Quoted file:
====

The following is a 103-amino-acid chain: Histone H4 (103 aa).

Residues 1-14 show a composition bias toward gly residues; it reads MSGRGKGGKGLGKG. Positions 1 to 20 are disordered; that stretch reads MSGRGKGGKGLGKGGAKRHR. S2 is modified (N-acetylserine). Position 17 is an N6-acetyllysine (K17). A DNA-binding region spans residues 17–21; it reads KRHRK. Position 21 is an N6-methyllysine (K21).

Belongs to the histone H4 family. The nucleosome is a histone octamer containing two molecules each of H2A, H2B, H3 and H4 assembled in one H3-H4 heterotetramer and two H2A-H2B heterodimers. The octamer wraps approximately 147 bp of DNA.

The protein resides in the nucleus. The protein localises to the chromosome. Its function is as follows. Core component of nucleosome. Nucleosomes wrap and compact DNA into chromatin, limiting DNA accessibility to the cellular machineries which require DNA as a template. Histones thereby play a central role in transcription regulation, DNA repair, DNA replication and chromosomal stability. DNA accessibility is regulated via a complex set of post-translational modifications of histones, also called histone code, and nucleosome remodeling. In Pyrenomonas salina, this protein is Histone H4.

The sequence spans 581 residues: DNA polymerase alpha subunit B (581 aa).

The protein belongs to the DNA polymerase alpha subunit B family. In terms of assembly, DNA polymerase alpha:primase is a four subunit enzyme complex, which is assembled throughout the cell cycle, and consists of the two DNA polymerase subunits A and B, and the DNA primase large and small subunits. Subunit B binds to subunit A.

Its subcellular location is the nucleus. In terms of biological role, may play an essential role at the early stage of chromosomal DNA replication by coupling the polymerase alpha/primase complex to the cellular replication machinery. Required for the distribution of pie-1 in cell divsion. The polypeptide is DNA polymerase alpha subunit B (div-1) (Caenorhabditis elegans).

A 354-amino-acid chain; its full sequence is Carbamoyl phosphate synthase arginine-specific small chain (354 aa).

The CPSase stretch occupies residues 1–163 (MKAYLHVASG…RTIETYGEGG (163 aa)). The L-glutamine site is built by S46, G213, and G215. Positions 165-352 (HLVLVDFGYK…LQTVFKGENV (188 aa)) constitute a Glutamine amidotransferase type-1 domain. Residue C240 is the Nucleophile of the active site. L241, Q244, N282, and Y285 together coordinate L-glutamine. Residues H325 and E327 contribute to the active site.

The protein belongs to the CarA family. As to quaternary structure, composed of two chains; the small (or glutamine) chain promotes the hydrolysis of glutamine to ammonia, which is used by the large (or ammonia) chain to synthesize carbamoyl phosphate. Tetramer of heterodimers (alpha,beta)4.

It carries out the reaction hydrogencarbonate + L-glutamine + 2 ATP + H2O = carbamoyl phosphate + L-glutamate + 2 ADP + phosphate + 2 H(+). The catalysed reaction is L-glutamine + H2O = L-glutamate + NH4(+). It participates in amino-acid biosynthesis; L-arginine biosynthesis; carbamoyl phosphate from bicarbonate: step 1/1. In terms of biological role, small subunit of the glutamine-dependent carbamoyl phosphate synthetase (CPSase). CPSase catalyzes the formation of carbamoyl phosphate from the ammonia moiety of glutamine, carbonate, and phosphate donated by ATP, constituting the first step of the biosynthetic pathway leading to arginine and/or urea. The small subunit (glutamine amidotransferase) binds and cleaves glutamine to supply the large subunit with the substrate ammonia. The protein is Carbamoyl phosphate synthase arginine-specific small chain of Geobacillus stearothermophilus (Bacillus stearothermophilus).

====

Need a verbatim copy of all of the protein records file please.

The following is a 103-amino-acid chain: Histone H4 (103 aa).

Residues 1-14 show a composition bias toward gly residues; it reads MSGRGKGGKGLGKG. Positions 1 to 20 are disordered; that stretch reads MSGRGKGGKGLGKGGAKRHR. S2 is modified (N-acetylserine). Position 17 is an N6-acetyllysine (K17). A DNA-binding region spans residues 17–21; it reads KRHRK. Position 21 is an N6-methyllysine (K21).

Belongs to the histone H4 family. The nucleosome is a histone octamer containing two molecules each of H2A, H2B, H3 and H4 assembled in one H3-H4 heterotetramer and two H2A-H2B heterodimers. The octamer wraps approximately 147 bp of DNA.

The protein resides in the nucleus. The protein localises to the chromosome. Its function is as follows. Core component of nucleosome. Nucleosomes wrap and compact DNA into chromatin, limiting DNA accessibility to the cellular machineries which require DNA as a template. Histones thereby play a central role in transcription regulation, DNA repair, DNA replication and chromosomal stability. DNA accessibility is regulated via a complex set of post-translational modifications of histones, also called histone code, and nucleosome remodeling. In Pyrenomonas salina, this protein is Histone H4.

The sequence spans 581 residues: DNA polymerase alpha subunit B (581 aa).

The protein belongs to the DNA polymerase alpha subunit B family. In terms of assembly, DNA polymerase alpha:primase is a four subunit enzyme complex, which is assembled throughout the cell cycle, and consists of the two DNA polymerase subunits A and B, and the DNA primase large and small subunits. Subunit B binds to subunit A.

Its subcellular location is the nucleus. In terms of biological role, may play an essential role at the early stage of chromosomal DNA replication by coupling the polymerase alpha/primase complex to the cellular replication machinery. Required for the distribution of pie-1 in cell divsion. The polypeptide is DNA polymerase alpha subunit B (div-1) (Caenorhabditis elegans).

A 354-amino-acid chain; its full sequence is Carbamoyl phosphate synthase arginine-specific small chain (354 aa).

The CPSase stretch occupies residues 1–163 (MKAYLHVASG…RTIETYGEGG (163 aa)). The L-glutamine site is built by S46, G213, and G215. Positions 165-352 (HLVLVDFGYK…LQTVFKGENV (188 aa)) constitute a Glutamine amidotransferase type-1 domain. Residue C240 is the Nucleophile of the active site. L241, Q244, N282, and Y285 together coordinate L-glutamine. Residues H325 and E327 contribute to the active site.

The protein belongs to the CarA family. As to quaternary structure, composed of two chains; the small (or glutamine) chain promotes the hydrolysis of glutamine to ammonia, which is used by the large (or ammonia) chain to synthesize carbamoyl phosphate. Tetramer of heterodimers (alpha,beta)4.

It carries out the reaction hydrogencarbonate + L-glutamine + 2 ATP + H2O = carbamoyl phosphate + L-glutamate + 2 ADP + phosphate + 2 H(+). The catalysed reaction is L-glutamine + H2O = L-glutamate + NH4(+). It participates in amino-acid biosynthesis; L-arginine biosynthesis; carbamoyl phosphate from bicarbonate: step 1/1. In terms of biological role, small subunit of the glutamine-dependent carbamoyl phosphate synthetase (CPSase). CPSase catalyzes the formation of carbamoyl phosphate from the ammonia moiety of glutamine, carbonate, and phosphate donated by ATP, constituting the first step of the biosynthetic pathway leading to arginine and/or urea. The small subunit (glutamine amidotransferase) binds and cleaves glutamine to supply the large subunit with the substrate ammonia. The protein is Carbamoyl phosphate synthase arginine-specific small chain of Geobacillus stearothermophilus (Bacillus stearothermophilus).